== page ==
“Genealogy is not only the search for one’s ancestors, but the sharing of information with others," according to MyHeritage member Gary L. Roberts of Plano, Texas.
Born in Pennsylvania, Gary, 62, attended computer school and served in the US Army as a Morse Code Intercept Operator. Before his 2012 retirement, he spent 30 years working for Verizon Communications as a technical trainer.
Although an only child, he had many cousins on both sides of his family. He’s always been interested in his family history, but travel and work prevented him from working on it. Today, however, he has created a family website, and his travels have taken him around the world to China, Wales, Egypt, Sudan, Zimbabwe, Zaire, Singapore, Switzerland, all over Europe and to the Philippines.
His interest in family history began following the Catawissa (Pennsylvania) Bicentennial in 1974.
My second cousin wrote much of the book on the history of Catawissa. My Roberts family had a large number of family members (aunts, uncles, cousins) in the area and some history related to them. It was wonderful to read about the area and its history.
Thirty years ago, MyHeritage member Marcia K. Hanson, now 64, began gathering family information:
I talked to all the old family I could find (I began this when I was in my late 30s) and wrote down their stories. The stories were priceless, many were funny. It gave me an appreciation of who they were and the sacrifices they made to give their family a better life.
Marcia describes herself as a retired introvert who likes history, loves puzzles and is good with details. She enjoys having family stay in touch and loves to share family stories gathered during her research. Also an active volunteer, an avid reader and an average golfer, Marcia is certainly a busy woman.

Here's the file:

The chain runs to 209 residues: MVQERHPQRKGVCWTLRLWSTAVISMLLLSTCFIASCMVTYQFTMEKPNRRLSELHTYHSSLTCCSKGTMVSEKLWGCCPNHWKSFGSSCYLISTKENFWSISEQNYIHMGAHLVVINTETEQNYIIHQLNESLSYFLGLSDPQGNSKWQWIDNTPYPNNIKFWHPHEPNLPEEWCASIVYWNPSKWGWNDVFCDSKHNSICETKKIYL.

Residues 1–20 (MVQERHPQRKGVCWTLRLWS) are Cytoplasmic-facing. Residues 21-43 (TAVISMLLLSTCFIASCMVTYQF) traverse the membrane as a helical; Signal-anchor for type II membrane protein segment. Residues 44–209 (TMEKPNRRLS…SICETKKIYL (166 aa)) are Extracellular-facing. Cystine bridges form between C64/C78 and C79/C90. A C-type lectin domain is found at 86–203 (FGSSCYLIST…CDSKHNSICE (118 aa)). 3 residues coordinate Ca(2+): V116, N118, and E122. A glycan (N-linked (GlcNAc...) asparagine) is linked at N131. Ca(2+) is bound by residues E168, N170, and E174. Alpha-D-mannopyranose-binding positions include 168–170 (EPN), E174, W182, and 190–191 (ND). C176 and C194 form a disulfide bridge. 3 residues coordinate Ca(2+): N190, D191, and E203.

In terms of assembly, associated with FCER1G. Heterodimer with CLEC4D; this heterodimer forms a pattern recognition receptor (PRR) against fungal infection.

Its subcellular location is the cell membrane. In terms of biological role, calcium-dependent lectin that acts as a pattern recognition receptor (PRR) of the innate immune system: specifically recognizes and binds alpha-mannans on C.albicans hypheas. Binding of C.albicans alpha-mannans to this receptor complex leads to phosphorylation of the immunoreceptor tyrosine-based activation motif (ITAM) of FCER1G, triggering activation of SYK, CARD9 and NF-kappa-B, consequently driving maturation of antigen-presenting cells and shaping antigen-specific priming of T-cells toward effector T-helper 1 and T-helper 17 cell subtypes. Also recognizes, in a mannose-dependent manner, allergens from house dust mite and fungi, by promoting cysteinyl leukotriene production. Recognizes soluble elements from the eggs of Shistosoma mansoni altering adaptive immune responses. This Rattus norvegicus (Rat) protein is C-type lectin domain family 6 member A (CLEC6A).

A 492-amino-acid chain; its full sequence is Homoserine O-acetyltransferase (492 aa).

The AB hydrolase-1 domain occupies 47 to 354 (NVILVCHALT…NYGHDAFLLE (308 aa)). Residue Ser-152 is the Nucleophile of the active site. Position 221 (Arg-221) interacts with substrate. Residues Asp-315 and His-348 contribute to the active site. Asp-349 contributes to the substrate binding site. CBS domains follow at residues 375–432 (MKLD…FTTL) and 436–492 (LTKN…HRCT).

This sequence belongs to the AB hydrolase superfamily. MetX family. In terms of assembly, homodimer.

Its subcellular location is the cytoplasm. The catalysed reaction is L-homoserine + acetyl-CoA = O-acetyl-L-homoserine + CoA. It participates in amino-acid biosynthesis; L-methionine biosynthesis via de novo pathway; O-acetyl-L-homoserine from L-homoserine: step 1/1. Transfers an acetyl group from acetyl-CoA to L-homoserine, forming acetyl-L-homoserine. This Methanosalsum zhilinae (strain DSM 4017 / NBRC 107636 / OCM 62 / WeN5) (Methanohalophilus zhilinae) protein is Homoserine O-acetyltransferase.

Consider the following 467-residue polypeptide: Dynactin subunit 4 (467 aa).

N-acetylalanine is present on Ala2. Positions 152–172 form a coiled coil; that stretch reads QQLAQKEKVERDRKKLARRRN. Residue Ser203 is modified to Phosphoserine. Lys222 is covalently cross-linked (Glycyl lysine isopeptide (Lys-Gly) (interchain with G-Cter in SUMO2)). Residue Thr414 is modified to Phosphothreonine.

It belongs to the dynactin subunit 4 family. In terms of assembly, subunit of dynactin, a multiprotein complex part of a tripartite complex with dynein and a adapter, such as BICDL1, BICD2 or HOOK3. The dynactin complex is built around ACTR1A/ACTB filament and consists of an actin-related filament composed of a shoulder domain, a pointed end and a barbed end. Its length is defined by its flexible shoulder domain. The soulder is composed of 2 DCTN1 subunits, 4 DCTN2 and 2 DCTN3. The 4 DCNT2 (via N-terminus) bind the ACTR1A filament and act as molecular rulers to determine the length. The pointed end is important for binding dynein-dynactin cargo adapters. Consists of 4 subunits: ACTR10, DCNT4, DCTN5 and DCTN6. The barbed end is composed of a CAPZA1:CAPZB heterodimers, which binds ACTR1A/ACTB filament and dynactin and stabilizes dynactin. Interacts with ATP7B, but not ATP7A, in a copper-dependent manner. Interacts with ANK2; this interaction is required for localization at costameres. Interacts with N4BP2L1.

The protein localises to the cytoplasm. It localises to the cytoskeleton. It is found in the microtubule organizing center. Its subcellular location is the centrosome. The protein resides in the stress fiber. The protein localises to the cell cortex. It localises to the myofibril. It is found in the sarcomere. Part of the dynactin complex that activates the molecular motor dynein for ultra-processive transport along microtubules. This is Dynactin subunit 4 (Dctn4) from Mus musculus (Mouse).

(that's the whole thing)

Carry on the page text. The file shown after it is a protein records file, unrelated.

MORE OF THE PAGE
There are many reasons why people become interested in their family history. It may be because of an inherited condition or the discovery of a previously unknown relative.
MyHeritage member Thelma (known as Thel) Brooks’ story includes both!
Born in Sydney, Australia, Thel’s interests were dancing, swimming and tennis. These days, it’s family history.
Now in her 70s and retired, she was a hospital office manager for most of her working life.
Married at 22, she and her husband, William John Brooks, were together for nearly 50 years. She has a daughter and a son, and four grandchildren. For 27 years, Thel was her husband John’s caregiver until his death in 2010.
Today, her life is devoted to her little dog, family and friends and she lives in Sunshine Coast, Queensland.
Thel first became interested in family history when her husband was diagnosed with an inherited incurable disease and she wanted to find out more where it came from. She then discovered, at 56, a previously unknown half-sister in Scotland:
Our post on the 100th anniversary of the Titanic’s sinking produced a breakthrough for a South African member of MyHeritage.
Christopher Brian Jennings (known as Brian), 44, of Johannesburg, South Africa became interested in family history as his elders aged. He realized that their wealth of information would disappear if he did not document the family.
Brian lives with his wife Adri, 44, and children Natasha, 19, and Michael, 15. He is an insurance industry director.
Family history attracts people of all ages.